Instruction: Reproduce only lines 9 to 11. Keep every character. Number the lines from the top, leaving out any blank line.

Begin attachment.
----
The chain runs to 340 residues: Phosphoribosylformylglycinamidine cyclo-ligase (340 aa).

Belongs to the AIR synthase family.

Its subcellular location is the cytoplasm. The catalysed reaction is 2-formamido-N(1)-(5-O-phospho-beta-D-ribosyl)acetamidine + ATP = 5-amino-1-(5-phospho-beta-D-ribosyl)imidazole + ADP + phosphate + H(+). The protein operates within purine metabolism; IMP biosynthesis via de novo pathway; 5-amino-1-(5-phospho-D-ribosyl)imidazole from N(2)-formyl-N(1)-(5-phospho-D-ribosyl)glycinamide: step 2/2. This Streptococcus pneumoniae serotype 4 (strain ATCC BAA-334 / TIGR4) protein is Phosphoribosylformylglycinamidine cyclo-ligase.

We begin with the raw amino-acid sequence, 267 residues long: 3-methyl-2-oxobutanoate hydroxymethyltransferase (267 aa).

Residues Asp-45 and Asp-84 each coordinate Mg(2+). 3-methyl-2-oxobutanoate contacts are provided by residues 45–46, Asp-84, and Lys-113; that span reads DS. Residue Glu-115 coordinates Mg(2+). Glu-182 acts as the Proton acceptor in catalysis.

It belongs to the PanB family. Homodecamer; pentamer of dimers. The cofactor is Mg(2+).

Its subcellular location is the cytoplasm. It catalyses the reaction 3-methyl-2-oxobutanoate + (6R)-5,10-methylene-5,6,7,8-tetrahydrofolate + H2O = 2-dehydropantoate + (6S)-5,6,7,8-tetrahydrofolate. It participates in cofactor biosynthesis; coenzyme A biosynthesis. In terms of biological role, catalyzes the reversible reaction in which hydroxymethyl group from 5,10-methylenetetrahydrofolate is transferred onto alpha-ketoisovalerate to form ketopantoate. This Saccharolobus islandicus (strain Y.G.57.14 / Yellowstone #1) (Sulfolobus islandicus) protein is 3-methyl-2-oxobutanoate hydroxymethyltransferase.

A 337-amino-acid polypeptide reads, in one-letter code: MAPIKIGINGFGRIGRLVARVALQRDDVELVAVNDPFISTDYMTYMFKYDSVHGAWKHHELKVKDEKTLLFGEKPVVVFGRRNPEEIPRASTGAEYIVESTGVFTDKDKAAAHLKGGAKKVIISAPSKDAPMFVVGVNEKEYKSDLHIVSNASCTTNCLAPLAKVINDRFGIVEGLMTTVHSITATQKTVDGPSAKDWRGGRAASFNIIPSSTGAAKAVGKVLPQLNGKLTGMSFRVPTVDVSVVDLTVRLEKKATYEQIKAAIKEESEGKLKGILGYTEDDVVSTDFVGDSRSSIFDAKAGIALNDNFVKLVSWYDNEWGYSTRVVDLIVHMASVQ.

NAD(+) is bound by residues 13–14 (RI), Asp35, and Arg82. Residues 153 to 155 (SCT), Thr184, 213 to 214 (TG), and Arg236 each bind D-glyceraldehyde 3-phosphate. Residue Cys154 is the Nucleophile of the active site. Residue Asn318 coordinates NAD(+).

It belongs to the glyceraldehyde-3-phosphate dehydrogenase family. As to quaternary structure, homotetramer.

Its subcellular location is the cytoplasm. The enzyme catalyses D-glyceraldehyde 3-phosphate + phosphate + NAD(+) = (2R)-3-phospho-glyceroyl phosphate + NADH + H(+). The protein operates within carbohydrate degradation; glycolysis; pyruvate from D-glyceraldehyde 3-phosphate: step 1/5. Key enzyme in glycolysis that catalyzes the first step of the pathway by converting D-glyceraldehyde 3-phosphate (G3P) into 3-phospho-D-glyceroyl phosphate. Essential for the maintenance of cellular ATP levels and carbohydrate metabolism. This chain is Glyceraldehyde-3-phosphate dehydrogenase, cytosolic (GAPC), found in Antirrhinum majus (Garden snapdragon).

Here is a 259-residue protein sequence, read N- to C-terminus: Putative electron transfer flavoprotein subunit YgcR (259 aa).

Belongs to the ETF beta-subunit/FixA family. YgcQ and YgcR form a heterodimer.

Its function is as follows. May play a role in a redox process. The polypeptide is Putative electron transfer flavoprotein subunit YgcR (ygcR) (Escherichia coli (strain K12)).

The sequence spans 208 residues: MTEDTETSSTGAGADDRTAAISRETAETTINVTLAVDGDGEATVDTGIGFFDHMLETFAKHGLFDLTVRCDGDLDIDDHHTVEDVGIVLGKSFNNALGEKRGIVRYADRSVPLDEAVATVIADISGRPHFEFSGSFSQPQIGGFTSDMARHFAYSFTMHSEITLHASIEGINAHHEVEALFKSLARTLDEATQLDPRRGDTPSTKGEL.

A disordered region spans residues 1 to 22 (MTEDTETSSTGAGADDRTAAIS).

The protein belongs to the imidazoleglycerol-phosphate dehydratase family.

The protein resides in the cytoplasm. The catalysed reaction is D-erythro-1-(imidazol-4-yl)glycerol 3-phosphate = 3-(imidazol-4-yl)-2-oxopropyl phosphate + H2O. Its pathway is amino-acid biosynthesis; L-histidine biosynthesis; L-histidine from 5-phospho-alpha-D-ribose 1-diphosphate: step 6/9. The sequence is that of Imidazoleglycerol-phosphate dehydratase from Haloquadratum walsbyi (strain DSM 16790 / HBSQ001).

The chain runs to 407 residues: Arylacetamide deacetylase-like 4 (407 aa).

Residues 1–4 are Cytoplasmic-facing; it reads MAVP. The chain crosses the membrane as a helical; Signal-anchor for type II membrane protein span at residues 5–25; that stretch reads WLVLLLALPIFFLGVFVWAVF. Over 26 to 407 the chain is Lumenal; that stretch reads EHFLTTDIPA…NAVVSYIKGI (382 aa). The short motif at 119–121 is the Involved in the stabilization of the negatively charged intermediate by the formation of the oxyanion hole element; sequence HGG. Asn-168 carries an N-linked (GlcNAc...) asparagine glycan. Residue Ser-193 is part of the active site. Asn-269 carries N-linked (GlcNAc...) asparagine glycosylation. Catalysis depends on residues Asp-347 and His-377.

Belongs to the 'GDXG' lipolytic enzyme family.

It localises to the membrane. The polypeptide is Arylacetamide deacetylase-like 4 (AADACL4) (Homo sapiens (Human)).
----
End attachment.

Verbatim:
NAD(+) is bound by residues 13–14 (RI), Asp35, and Arg82. Residues 153 to 155 (SCT), Thr184, 213 to 214 (TG), and Arg236 each bind D-glyceraldehyde 3-phosphate. Residue Cys154 is the Nucleophile of the active site. Residue Asn318 coordinates NAD(+).

It belongs to the glyceraldehyde-3-phosphate dehydrogenase family. As to quaternary structure, homotetramer.

Its subcellular location is the cytoplasm. The enzyme catalyses D-glyceraldehyde 3-phosphate + phosphate + NAD(+) = (2R)-3-phospho-glyceroyl phosphate + NADH + H(+). The protein operates within carbohydrate degradation; glycolysis; pyruvate from D-glyceraldehyde 3-phosphate: step 1/5. Key enzyme in glycolysis that catalyzes the first step of the pathway by converting D-glyceraldehyde 3-phosphate (G3P) into 3-phospho-D-glyceroyl phosphate. Essential for the maintenance of cellular ATP levels and carbohydrate metabolism. This chain is Glyceraldehyde-3-phosphate dehydrogenase, cytosolic (GAPC), found in Antirrhinum majus (Garden snapdragon).